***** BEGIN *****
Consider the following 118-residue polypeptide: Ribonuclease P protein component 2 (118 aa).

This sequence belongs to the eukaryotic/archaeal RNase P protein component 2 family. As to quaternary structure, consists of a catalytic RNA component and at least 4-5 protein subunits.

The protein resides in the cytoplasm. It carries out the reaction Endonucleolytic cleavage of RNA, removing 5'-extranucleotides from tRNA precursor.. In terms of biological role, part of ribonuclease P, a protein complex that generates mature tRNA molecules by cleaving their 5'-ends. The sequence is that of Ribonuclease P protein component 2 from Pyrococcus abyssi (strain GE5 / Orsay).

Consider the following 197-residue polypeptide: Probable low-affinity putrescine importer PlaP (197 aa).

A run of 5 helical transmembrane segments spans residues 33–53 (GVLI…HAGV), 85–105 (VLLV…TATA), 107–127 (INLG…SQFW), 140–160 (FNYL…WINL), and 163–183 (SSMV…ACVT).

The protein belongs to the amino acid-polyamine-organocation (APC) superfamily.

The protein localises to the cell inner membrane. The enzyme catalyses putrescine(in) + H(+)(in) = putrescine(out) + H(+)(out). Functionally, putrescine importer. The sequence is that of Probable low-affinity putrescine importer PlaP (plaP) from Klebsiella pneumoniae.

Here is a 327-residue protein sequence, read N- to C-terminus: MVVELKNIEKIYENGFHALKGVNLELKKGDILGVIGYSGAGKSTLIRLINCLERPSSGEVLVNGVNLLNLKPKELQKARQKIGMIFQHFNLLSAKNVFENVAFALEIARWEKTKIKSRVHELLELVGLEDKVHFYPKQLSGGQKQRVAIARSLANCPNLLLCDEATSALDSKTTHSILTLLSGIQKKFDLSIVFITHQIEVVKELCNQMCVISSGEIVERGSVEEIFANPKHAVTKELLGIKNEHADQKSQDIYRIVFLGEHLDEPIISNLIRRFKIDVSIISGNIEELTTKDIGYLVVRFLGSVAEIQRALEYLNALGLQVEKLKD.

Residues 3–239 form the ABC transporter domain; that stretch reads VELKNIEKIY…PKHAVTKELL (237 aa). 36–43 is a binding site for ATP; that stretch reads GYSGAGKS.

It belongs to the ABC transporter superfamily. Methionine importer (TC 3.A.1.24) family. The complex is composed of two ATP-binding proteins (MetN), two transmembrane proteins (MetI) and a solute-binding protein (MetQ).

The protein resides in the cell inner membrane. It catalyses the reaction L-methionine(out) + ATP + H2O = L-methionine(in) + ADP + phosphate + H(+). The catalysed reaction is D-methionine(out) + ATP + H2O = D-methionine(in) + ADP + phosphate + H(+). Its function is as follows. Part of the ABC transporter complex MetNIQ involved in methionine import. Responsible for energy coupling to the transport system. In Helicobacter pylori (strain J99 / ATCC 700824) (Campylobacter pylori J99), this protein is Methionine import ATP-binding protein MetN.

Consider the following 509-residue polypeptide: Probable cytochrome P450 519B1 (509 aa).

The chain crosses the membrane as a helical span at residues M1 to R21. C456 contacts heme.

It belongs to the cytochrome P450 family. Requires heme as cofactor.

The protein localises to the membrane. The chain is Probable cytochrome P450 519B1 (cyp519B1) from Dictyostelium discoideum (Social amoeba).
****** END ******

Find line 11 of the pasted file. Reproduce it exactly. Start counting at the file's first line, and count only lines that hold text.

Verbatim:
The protein resides in the cell inner membrane. It catalyses the reaction L-methionine(out) + ATP + H2O = L-methionine(in) + ADP + phosphate + H(+). The catalysed reaction is D-methionine(out) + ATP + H2O = D-methionine(in) + ADP + phosphate + H(+). Its function is as follows. Part of the ABC transporter complex MetNIQ involved in methionine import. Responsible for energy coupling to the transport system. In Helicobacter pylori (strain J99 / ATCC 700824) (Campylobacter pylori J99), this protein is Methionine import ATP-binding protein MetN.